Today, April 13th ...
First: Eggs Whisked, not Stirred:
The writer Ian Fleming’s first novel – Casino Royale – was published on this day in 1953, which, as it turns out, is very timely during our Egg Week. The chief protagonist in the novel is of course James Bond, whose exploits as Agent 007 of the British Secret Service were continued in further novels by Fleming, and subsequently by numerous movie-makers. James Bond almost singlehandedly saves Britain in particular and the world in general from a series of dastardly bad guys without pausing in his womanising or compromising in his martini standards. It is well known that his signature drink is the vodka martini, which he insists is “shaken, not stirred”, but what is less well known is that his favourite meal is scrambled eggs. Ian Fleming let this little secret out in a short story called “007 in New York”, which appeared in some editions of an anthology called “Thrilling Cities”. He even gave the recipe:
“ . . The Edwardian Room at The Plaza, a corner table. They didn't know him there, but he knew he could get what he wanted to eat - not like Chambord or Pavillon with their irritating Wine and Foodsmanship and, in the case of the latter, the miasma of a hundred different women's scents to confound your palate. He would have one more dry martini at the table, then smoked salmon and the particular scrambled eggs he had once (Felix Leiter knew the head-waiter) instructed them how to make:
For four individualists:
12 fresh eggs
Salt and pepper
5-6 oz. of fresh butter.
Break the eggs into a bowl. Beat thoroughly with a fork and season well. In a small copper (or heavy bottomed saucepan) melt four oz. of the butter. When melted, pour in the eggs and cook over a very low heat, whisking continuously with a small egg whisk.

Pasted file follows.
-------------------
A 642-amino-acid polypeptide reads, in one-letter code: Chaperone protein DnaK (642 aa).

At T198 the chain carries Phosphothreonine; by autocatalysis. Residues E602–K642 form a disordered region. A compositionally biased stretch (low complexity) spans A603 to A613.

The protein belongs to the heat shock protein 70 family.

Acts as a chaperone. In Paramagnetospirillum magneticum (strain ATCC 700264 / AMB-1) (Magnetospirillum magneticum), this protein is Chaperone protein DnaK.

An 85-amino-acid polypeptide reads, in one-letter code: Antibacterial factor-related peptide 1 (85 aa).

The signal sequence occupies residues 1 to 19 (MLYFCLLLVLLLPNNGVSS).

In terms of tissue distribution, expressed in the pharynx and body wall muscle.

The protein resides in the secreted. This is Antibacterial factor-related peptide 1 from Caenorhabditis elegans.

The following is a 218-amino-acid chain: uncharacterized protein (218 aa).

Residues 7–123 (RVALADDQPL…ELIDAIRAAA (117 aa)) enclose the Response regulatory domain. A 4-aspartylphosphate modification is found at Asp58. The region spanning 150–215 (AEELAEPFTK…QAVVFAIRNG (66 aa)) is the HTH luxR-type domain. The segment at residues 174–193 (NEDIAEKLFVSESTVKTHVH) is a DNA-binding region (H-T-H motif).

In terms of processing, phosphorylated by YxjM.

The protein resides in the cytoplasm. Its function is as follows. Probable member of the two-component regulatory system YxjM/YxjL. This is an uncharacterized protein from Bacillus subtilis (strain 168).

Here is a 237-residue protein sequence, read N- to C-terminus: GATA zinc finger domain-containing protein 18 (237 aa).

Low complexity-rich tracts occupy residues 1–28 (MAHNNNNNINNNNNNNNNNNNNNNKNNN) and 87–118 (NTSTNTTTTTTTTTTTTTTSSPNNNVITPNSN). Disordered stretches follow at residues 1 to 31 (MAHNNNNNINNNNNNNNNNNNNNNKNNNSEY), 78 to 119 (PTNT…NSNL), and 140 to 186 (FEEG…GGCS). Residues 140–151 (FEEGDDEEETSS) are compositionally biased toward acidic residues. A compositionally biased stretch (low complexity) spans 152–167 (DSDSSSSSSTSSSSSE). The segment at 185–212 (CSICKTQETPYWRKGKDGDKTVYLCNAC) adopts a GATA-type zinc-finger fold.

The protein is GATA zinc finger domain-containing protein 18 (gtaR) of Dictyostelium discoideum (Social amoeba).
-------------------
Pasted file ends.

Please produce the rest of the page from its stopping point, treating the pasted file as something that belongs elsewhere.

While the eggs are slightly more moist than you would wish for eating, remove the pan from heat, add rest of butter and continue whisking for half a minute, adding the while finely chopped chives or fines herbes. Serve on hot buttered toast in individual copper dishes (for appearance only) with pink champagne (Taittinger) and low music.”
Secret Agents must sometimes resort to disguise, which can also be a fun thing for an egg to do, as in this recipe by those elegant ladies Leyel and Hartley in The Gentle Art of Cookery (1925).
Eggs in Overcoats.
Six eggs and the whites of two more, six large potatoes, six tablespoonfuls of minced ham, two tablespoonfuls of chopped parsley, three tablespoonfuls of cream, salt and pepper.
Bake the potatoes; cut a piece off the top of each and scoop out the inside. Mash it with a little hot milk. Add the minced ham, parsley, cream and butter, salt and pepper, and bind the mixture with the well-beaten whites of two eggs. Line the potato skins with the mixture.
Poach six eggs lightly, put a poached egg into each potato, cover each potato with the mashed potato mixture, and bake till this is brown.
This dish is also a Double Agent as it could just as easily sneak into the Potato Recipe archive, could it not?
20th C Egg Recipes from previous stories:
Eggs cooked with Marigold (1925)
Devilled Eggs. (1925)
Eggs en Surprise 
Beauregard Eggs 
Egg and Potato Scallop 
Tamago Bolan (Peony Eggs) 
This Day Last Year ...
The American explorers Lewis and Clark ate dog meat on this day.
While I've always been a huge fan of James Bond (Connery, Brosnan, and Diana Rigg's star turn, as well) I had no idea that 007 was a fan of scrambled eggs, nor that he'd been to NYC. I'll have to locate that short story.
Nero Wolfe (the fictional NY City detective, orchid fancier and gourmand, created by Rex Stout) had a similar recipe for scrambled eggs, which he said had to cook over low heat in a bain marie for 45 minutes). I wonder if one of these authors accidentally copied the other, or if it's pure coincidence?
How's the hubby?
Sorry to spam, but I've answered my own question. In 'On Her Majesty's Secret Service,' it is mentioned that both Bond and M have read Nero Wolfe.
BTW, the scrambled egg's are first mentioned by Mr Wolfe in, I believe, the book Mother Hunt.
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